840.24/12–1544: Telegram

The Secretary of State to President Roosevelt 34

A situation has developed with regard to shipping which I hesitate to get into at all in view of the urgent and paramount requirements in this field for the supply of our Armed Forces. Nevertheless, as a result of a lack of essential civilian supplies, conditions are developing in Europe which may produce the gravest consequences and which I feel I should bring to your attention.

Greece is an illustration and the same type of situation exists in Italy. Belgium is close to disorder. It was possible for a short time after liberation to prevent “disease and unrest” with minimum food and medical supplies. Now something more is required. The alternative would appear to be persistent disorder and delay in the firm establishment of democratic forms of government in these countries. In addition to food and direct relief supplies, a few essential raw materials and items of equipment necessary to put idle hands to work in producing and distributing goods seem desperately needed.

I, therefore, recommend, first, that you appoint someone who can, in consultation with the highest civilian and military authorities, review the overall shipping situation to see whether our political and military objectives require further accommodation to the shipping currently at our disposal. A recommendation can then be made to you for a decision on the use of ships in operational needs and the civilian programs for liberated areas; second, that as rapidly as possible separate allocations of shipping outside of the military pool be made directly to the governments of the liberated countries. Supreme Headquarters Allied Expeditionary Forces has promised the inland transport, assigned the port space, and endorsed the request of the French and Belgian Governments for the separate shipping allocation. [Page 325] The War Shipping Administration strongly favors it. These Governments have a large number of their own ships in the Allied pool. At best the amount of shipping which could be made available is far less than is needed, and these Governments will ration their tonnage to the most essential items.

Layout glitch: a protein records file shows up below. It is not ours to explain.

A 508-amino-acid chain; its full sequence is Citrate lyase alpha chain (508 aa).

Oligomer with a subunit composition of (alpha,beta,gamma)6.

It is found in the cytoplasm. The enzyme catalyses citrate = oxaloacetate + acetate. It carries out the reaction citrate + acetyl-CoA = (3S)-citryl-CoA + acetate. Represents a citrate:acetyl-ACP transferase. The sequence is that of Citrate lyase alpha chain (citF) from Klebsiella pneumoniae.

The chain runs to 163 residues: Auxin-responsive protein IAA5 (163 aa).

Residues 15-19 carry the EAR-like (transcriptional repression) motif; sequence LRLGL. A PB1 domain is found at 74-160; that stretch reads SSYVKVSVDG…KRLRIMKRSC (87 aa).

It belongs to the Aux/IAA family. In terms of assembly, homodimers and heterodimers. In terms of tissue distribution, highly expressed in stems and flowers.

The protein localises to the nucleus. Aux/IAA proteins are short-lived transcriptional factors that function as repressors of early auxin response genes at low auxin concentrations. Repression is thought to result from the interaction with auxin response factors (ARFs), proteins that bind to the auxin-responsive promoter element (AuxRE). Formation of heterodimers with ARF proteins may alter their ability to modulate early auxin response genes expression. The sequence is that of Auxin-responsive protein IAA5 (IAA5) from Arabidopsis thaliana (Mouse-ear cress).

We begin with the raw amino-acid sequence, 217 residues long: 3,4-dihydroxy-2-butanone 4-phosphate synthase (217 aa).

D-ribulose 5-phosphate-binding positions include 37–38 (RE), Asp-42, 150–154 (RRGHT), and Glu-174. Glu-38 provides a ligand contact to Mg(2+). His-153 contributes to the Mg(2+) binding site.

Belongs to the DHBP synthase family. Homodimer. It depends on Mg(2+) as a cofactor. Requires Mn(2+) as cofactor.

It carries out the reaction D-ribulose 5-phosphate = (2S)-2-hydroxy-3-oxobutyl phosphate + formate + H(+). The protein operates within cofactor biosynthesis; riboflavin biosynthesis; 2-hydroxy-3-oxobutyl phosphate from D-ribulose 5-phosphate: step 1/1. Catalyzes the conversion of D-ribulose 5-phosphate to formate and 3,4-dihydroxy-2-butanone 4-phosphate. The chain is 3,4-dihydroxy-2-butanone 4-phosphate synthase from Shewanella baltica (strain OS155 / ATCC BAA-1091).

Should the War Shipping Administration be given this authority, it should consult the appropriate agencies of the Government for guidance on policy.

  1. The President was temporarily in Warm Springs, Georgia.